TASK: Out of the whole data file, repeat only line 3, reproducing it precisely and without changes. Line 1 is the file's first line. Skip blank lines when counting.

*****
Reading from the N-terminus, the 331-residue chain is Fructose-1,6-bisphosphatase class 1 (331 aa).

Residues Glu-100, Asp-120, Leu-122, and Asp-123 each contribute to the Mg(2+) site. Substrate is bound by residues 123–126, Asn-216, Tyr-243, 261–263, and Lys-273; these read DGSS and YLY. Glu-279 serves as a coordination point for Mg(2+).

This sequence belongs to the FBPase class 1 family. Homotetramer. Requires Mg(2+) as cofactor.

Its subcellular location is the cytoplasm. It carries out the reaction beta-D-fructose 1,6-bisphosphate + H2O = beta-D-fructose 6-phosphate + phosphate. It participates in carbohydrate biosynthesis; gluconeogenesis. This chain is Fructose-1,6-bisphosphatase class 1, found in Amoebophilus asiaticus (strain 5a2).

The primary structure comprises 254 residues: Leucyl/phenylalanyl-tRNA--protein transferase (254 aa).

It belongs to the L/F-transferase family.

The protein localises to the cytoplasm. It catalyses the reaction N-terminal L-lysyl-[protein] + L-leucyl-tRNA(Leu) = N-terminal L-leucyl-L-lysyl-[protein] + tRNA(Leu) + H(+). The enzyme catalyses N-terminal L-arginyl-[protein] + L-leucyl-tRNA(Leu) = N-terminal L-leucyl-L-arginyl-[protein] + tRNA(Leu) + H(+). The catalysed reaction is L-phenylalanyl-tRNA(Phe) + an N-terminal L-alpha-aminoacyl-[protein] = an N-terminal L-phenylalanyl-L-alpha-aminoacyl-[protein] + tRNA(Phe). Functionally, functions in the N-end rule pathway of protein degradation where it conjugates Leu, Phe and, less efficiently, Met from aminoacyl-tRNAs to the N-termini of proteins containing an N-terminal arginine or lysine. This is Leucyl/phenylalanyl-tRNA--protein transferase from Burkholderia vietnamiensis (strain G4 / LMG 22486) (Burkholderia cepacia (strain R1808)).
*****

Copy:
This sequence belongs to the FBPase class 1 family. Homotetramer. Requires Mg(2+) as cofactor.